‘Car’ Scenario‘Office’ ScenarioEndpoint
Local effects
   Propylene glycol1774 or 81 *irritation of the upper respiratory tract
   TSNAs5212297tumors in upper respiratory tract
Systemic effects
   Propylene glycol5351475reduced number of lymphocytes
* PoDs derived from two different studies (Supplementary Material 1).

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MDPI and ACS Style

Visser, W.F.; Klerx, W.N.; Cremers, H.W.J.M.; Ramlal, R.; Schwillens, P.L.; Talhout, R. The Health Risks of Electronic Cigarette Use to Bystanders. Int. J. Environ. Res. Public Health 2019, 16, 1525.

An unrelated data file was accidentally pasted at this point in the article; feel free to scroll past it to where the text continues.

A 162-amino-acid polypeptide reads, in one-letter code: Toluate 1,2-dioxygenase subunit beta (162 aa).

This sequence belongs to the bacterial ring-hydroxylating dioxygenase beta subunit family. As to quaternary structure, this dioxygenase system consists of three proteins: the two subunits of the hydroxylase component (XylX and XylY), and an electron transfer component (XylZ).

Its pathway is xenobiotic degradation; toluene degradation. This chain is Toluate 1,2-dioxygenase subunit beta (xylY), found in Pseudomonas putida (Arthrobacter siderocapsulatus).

AMA Style

Visser WF, Klerx WN, Cremers HWJM, Ramlal R, Schwillens PL, Talhout R. The Health Risks of Electronic Cigarette Use to Bystanders. International Journal of Environmental Research and Public Health. 2019; 16(9):1525.

Chicago/Turabian Style

Visser, Wouter F., Walther N. Klerx, Hans W. J. M. Cremers, Ramon Ramlal, Paul L. Schwillens, and Reinskje Talhout. 2019. "The Health Risks of Electronic Cigarette Use to Bystanders" International Journal of Environmental Research and Public Health 16, no. 9: 1525.